The solar wave rises


We’ve been expecting this for some time. At the beginning of the year, pv magazine reported an unprecedented volume of solar projects in the interconnection queues of six grid operators, totaling 139 GWac. We’d missed one (Southwest Power Pool), which would have brought this total to 154 GWac.

And now, it appears that these projects and others in the South and Mountain West – areas which do not have independent grid operators – are beginning to move forward with power contracts and even steel in the ground.

According to the latest U.S. Solar Market Insight report from Wood Mackenzie and Solar Energy Industries Association (SEIA), at the end of the second quarter the volume of large-scale solar projects under contract across the United States had ballooned to 37.9 GWdc, with 8.7 GWdc of these currently under construction. This is in part the result of 11.2 GWdc of new projects that have won contracts in the first half of this year.

These numbers are also supported by data from the U.S. Department of Energy’s Energy Information Administration (EIA). EIA is reporting 1.4 GW of PV module shipments in June and 1.1 GW in July – the highest monthly volumes since November 2018, when developers were frantically importing modules to avoid the pending tariffs under Section 201.


A slow Q2

But just as the sea before a large wave can be calm, Q2 2019 installation numbers were unimpressive. The United States only installed 2.1 GWdc of solar during the quarter, a 7% year-over-year contraction.

This was highly uneven from sector to sector. The non-residential sector – where Wood Mackenzie lumps together commercial and industrial, non-profit, government and even community solar arrays – looks to fall for the second straight year. Only 426 MWdc was installed during Q2, less than Q1. Wood Mackenzie blames policy changes in California, Massachusetts and Minnesota for this decline.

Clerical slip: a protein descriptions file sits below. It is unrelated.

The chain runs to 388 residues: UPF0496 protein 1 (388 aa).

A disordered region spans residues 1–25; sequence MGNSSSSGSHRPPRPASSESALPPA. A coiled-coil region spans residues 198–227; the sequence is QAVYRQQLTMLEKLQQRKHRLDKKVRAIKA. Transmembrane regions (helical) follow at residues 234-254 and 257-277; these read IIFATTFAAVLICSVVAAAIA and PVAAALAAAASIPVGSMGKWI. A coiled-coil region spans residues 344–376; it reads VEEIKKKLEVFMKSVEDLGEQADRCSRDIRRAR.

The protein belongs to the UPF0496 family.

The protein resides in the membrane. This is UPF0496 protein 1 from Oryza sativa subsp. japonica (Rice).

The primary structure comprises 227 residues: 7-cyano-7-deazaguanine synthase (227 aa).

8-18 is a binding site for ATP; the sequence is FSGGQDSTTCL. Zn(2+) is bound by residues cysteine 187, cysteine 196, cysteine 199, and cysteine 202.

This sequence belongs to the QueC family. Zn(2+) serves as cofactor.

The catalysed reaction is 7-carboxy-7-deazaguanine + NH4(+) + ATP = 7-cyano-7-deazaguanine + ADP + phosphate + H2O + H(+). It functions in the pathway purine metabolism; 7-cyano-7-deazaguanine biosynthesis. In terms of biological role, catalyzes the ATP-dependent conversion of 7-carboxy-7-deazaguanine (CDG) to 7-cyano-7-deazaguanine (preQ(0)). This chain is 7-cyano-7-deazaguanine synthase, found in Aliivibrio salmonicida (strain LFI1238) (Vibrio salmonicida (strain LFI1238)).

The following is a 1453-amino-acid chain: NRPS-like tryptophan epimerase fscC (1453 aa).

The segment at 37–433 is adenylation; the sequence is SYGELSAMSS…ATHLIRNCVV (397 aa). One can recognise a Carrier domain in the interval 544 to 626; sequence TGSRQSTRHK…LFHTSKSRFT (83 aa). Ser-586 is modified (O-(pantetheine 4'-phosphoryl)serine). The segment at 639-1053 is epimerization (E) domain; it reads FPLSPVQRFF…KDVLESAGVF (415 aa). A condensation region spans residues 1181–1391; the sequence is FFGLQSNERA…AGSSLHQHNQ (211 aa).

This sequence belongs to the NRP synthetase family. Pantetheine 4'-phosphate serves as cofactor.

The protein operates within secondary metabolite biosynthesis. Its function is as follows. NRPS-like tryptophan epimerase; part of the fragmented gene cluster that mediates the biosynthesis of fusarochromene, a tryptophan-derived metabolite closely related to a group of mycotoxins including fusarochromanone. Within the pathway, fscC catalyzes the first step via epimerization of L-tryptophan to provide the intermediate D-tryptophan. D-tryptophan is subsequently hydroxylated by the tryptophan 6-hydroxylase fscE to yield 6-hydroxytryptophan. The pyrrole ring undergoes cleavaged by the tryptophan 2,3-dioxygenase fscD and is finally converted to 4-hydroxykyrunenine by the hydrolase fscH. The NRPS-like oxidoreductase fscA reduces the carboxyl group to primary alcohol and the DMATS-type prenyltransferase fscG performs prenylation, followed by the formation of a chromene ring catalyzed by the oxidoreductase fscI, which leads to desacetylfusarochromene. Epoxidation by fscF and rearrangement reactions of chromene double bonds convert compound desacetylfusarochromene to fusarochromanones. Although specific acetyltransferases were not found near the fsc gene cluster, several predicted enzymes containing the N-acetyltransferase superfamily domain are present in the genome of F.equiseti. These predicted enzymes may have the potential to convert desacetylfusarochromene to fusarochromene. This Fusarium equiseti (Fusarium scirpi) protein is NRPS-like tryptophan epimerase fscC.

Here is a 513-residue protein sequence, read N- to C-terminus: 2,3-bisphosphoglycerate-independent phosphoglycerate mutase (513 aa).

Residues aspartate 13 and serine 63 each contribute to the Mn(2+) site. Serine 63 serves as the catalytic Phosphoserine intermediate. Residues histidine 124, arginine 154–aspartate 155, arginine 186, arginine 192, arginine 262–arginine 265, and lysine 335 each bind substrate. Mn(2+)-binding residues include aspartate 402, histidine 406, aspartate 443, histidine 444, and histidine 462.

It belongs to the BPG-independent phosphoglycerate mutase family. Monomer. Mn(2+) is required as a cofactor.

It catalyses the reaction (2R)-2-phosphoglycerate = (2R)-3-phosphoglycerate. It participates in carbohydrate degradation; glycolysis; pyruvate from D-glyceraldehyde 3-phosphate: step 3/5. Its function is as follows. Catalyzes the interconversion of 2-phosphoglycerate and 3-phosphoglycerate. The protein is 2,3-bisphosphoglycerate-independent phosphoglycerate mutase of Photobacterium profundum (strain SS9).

However, the utility-scale sector is relatively strong, with more than 1 GW installed during the second quarter. And residential solar installations are showing the continuing rebound of that sector after the crash in 2016 and 2017. Overall, residential solar installations were up a cheerful 8% year-over-year, despite continued contraction at Tesla/SolarCity, which was at its height responsible for 1/3 of the total residential market.

Geographically, there were no big surprises. California led again, with Florida coming in second (by a wide margin) and North Carolina third. However, later in the year we can expect higher installation volumes in Florida and perhaps Texas, where project development is booming.


Looking forward

Of the massive wave of utility-scale solar, many of these solar projects are not expected to be completed this year. The federal Investment Tax Credit (ITC) steps down from 30% to 26% from 2019 to 2020, however if contractors have begun construction by the end of 2019 they can still claim the full 30% credit. Wood Mackenzie is forecasting that a total 12.6 GWdc of solar will be installed this year, and has reduced its utility-scale forecast due to completion of many projects being pushed out to 2020 or later.

However, Wood Mackenzie is increasing its 2020 and 2021 forecasts, with 17.6 GW expected in 2021 and nearly that volume in 2020, as projects come online for the final hurrah of the 30% ITC.

Wood Mackenzie is expecting a slight dip again in 2022, but it is important to note that the further out that projections get, the more uncertain they are. And if one thing is true of the forecasts of market analysts, it is that they tend to go up over time more than they go down.

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